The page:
You are perfectly right: neutrinos hold the promise of providing a window that gives us views much deeper into the big bang than the window conventionally provided by photons.
The Hubble Space Telescope gives us snapshots of galaxies in a universe that is only 600 million years old. Although this feat is brought to the wider public as big news, the Hubble does not get anywhere near to exhausting the penetration depth of photons. The true capability of photons is provided by telescopes that observe at wavelengths much larger than that of visible light. The COBE, WMAP and Planck space telescopes all do so, and provide us with a view of the earliest universe accessible via photons: a universe that is only 380 thousand years old.
With the universe at earlier times being opaque to light of any wavelength, we seem to have reached the limit of how deep we can probe into our past.
Enter the neutrino. If we find practical ways to detect ultra low energy neutrinos, we will be able to dive much deeper than ever before into the big bang. Neutrinos hold the promise of opening a window to a universe that is only two seconds old. A prospect that will cause many a cosmologist to drool.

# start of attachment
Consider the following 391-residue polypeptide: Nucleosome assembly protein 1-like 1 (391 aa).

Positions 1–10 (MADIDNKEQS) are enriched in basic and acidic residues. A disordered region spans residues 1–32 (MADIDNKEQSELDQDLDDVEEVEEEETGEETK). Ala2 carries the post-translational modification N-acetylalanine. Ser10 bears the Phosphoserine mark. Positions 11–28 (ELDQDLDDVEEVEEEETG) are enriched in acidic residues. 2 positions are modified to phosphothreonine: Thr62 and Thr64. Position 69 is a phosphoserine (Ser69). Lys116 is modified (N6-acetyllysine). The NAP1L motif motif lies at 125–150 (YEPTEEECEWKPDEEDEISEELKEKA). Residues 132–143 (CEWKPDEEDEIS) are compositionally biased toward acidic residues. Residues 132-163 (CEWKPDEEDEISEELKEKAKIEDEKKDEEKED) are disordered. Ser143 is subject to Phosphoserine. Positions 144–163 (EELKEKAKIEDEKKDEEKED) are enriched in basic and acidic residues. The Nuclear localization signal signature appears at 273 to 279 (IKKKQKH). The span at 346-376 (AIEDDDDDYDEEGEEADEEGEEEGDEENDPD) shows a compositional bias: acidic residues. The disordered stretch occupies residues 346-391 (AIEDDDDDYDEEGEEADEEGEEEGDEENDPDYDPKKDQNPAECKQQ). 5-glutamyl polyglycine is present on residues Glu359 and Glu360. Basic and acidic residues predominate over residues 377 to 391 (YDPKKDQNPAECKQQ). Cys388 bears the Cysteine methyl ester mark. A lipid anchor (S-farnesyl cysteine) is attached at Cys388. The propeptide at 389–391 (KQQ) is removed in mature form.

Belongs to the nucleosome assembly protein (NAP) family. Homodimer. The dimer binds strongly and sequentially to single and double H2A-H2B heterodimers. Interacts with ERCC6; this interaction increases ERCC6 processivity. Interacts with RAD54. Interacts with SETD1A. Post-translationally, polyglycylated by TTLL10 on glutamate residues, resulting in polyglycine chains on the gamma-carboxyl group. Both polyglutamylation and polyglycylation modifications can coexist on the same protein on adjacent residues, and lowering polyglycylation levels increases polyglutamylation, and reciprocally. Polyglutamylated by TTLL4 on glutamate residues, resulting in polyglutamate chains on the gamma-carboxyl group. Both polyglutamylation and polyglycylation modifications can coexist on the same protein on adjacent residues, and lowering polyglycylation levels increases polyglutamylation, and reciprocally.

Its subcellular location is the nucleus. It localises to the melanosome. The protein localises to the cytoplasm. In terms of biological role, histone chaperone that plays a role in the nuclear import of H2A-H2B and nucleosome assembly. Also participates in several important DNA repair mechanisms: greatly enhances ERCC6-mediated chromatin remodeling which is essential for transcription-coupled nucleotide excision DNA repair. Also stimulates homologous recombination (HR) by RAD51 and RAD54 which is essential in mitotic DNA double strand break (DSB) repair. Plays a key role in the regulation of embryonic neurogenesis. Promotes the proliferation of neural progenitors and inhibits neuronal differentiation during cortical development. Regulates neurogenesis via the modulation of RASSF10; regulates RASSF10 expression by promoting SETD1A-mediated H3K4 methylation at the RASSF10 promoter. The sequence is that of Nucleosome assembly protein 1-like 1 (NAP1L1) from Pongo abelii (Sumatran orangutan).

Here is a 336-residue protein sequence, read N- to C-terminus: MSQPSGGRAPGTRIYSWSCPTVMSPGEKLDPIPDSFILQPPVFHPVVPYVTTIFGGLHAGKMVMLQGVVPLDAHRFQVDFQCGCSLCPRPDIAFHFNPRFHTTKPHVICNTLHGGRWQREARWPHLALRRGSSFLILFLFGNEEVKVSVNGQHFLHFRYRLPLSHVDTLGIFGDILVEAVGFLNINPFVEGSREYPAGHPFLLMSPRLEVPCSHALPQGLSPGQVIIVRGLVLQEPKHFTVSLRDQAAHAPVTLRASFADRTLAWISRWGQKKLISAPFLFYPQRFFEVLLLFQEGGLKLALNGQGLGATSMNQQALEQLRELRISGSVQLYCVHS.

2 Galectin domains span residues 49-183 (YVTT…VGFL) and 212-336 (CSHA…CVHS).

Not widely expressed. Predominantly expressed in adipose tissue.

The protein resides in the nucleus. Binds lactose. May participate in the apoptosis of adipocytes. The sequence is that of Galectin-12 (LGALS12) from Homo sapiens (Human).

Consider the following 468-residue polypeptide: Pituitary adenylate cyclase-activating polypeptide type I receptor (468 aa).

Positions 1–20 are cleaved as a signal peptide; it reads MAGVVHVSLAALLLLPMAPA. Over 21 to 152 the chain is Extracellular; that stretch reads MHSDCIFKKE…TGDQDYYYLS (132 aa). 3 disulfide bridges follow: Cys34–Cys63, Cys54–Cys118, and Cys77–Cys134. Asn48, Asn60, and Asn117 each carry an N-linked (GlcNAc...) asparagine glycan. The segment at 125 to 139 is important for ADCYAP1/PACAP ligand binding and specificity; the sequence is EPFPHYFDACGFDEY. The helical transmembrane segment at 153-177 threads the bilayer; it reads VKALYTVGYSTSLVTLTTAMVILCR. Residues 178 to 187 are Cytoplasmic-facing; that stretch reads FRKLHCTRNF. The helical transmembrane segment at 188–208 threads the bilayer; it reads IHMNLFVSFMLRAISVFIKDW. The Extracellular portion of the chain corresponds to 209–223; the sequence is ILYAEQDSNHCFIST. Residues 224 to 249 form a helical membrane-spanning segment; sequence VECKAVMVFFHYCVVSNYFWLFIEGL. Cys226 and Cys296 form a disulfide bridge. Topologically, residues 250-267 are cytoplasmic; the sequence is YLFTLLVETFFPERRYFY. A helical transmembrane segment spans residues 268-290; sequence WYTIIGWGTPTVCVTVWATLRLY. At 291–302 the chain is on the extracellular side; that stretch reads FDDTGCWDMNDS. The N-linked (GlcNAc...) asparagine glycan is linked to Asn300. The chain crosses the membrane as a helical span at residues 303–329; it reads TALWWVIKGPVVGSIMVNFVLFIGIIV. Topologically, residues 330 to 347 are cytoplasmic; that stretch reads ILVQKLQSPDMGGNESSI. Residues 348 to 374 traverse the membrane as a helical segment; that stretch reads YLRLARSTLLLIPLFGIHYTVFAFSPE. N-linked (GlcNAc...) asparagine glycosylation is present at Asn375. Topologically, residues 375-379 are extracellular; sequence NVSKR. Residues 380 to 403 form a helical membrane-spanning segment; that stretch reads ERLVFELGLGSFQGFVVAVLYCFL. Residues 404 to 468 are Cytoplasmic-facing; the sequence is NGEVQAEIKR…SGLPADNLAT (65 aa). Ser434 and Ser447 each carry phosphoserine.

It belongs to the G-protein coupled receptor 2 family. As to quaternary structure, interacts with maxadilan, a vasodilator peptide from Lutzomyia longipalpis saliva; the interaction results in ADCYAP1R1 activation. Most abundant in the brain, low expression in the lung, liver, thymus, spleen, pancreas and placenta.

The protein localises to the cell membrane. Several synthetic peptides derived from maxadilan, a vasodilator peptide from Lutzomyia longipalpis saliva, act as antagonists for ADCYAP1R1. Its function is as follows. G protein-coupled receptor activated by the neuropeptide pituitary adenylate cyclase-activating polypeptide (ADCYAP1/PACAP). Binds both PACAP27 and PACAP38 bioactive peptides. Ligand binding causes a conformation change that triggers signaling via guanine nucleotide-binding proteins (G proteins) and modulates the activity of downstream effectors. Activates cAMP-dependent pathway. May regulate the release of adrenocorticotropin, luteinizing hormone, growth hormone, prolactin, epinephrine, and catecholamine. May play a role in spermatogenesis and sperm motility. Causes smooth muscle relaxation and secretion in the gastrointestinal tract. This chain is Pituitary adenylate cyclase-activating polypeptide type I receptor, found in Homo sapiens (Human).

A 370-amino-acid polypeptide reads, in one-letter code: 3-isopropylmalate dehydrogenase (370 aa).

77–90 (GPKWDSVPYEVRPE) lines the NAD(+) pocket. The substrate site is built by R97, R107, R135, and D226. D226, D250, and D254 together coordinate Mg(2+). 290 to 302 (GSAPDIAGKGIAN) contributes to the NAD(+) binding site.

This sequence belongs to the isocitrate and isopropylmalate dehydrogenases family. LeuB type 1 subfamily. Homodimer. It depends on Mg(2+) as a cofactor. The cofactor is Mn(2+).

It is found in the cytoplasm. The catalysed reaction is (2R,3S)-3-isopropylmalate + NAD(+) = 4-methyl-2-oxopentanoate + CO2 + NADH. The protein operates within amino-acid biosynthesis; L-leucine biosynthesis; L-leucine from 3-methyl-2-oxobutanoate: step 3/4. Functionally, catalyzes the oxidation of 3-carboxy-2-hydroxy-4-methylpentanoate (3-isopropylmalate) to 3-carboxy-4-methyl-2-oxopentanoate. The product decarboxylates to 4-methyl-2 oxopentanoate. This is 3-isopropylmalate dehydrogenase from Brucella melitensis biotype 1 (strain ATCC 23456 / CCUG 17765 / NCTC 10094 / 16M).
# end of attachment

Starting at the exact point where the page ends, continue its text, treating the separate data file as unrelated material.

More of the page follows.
Yet, the technical challenges are immense, and many believe mankind might never be able to observe directly such an extremely embryonic universe. However, we should keep in mind that neutrino astronomy is 25 years young and in its very infancy. Neutrino observations have reached a stage of maturity comparable to the maturity of photon astronomy at the time when Galileo for the first time pointed a telescope at the night sky. We have gone a long way since. The step from observing the first few extragalactic neutrinos twenty five years ago to the detailed observation of the Cosmic Neutrino Background, is probably not that much larger a step than the step from Galileo's first telescope to WMAP.